My guess is that PowerPoint uses some other API to render text (possibly something proprietary to Microsoft), rather than using the system frameworks’ standard text rendering.
(But if there is something we could be doing differently which would improve the rendering in OmniGraffle, I’d love to be wrong!)
Yeah, it could be so many issues. Will your devs be taking a look at the issue at least?
Yes, our development team is investigating. One of the things we’ve found is that this seemed to get worse when we started building against the macOS 10.14 SDK. The best clue we have as to why is this excerpt from the AppKit release notes:
Windows in apps linked against the macOS 10.14 SDK are displayed using Core Animation when the app is running in macOS 10.14. This doesn’t mean that all views are layer-backed; rather, it means that all views are either layer-backed or draw into a shared layer with other layers.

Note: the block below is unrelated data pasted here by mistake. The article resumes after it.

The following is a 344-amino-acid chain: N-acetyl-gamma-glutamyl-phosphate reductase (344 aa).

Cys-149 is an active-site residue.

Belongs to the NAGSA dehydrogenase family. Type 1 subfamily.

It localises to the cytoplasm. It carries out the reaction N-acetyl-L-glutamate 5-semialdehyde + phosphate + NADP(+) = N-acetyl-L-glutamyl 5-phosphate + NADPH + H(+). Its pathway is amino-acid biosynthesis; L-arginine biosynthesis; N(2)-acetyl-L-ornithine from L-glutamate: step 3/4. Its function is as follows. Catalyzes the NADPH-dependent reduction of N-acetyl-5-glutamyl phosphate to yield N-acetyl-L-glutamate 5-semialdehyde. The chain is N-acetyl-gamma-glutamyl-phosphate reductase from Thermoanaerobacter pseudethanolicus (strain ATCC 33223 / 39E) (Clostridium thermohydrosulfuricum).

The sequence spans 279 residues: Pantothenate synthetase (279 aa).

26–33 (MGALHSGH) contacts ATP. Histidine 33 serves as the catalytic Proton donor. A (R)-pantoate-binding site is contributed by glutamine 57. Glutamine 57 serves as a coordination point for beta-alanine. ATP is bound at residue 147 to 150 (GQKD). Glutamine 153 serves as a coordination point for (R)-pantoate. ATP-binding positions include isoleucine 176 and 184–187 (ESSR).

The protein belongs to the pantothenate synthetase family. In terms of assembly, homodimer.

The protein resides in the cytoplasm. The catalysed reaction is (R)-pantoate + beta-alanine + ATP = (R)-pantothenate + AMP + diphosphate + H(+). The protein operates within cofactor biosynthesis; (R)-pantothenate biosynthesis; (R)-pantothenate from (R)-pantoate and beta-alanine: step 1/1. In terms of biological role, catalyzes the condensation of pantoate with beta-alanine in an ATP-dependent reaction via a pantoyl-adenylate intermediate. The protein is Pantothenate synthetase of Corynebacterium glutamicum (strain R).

This change should be mostly invisible to most apps, but you might notice one or more subtle changes as a result.
So, perhaps this is one of those “subtle” changes? We need to use API from the 10.14 SDK, so we can’t just switch back to using the macOS 10.13 SDK to avoid this new behavior. We’re researching to see what our other options might be.
As another data point, I discovered some other unusual behavior. When working with text boxes, sometimes the text is blurry when a box is its regular state, and then it becomes sharp when I click into it to edit the text. When I click out of the box it becomes blurry again. However, sometimes it’s the exact opposite, where the text gets blurry in edit mode! The attached screenshot shows an example of that behavior.